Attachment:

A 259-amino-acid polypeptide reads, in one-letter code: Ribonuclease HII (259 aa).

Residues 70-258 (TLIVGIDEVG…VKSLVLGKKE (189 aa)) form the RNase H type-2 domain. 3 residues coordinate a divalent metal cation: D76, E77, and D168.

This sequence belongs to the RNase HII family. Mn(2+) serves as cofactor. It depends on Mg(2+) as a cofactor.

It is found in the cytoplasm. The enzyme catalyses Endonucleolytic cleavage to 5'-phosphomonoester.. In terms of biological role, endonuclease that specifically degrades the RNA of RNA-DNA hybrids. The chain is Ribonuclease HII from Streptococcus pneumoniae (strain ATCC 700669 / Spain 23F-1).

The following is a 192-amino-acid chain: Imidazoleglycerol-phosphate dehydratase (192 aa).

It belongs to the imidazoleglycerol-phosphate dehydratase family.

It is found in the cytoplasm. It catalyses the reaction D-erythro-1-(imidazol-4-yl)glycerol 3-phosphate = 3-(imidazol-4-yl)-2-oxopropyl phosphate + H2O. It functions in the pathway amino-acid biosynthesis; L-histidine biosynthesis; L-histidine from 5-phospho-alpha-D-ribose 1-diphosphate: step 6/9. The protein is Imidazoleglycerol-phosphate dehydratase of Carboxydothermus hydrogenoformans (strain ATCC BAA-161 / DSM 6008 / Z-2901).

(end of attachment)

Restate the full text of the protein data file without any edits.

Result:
A 259-amino-acid polypeptide reads, in one-letter code: Ribonuclease HII (259 aa).

Residues 70-258 (TLIVGIDEVG…VKSLVLGKKE (189 aa)) form the RNase H type-2 domain. 3 residues coordinate a divalent metal cation: D76, E77, and D168.

This sequence belongs to the RNase HII family. Mn(2+) serves as cofactor. It depends on Mg(2+) as a cofactor.

It is found in the cytoplasm. The enzyme catalyses Endonucleolytic cleavage to 5'-phosphomonoester.. In terms of biological role, endonuclease that specifically degrades the RNA of RNA-DNA hybrids. The chain is Ribonuclease HII from Streptococcus pneumoniae (strain ATCC 700669 / Spain 23F-1).

The following is a 192-amino-acid chain: Imidazoleglycerol-phosphate dehydratase (192 aa).

It belongs to the imidazoleglycerol-phosphate dehydratase family.

It is found in the cytoplasm. It catalyses the reaction D-erythro-1-(imidazol-4-yl)glycerol 3-phosphate = 3-(imidazol-4-yl)-2-oxopropyl phosphate + H2O. It functions in the pathway amino-acid biosynthesis; L-histidine biosynthesis; L-histidine from 5-phospho-alpha-D-ribose 1-diphosphate: step 6/9. The protein is Imidazoleglycerol-phosphate dehydratase of Carboxydothermus hydrogenoformans (strain ATCC BAA-161 / DSM 6008 / Z-2901).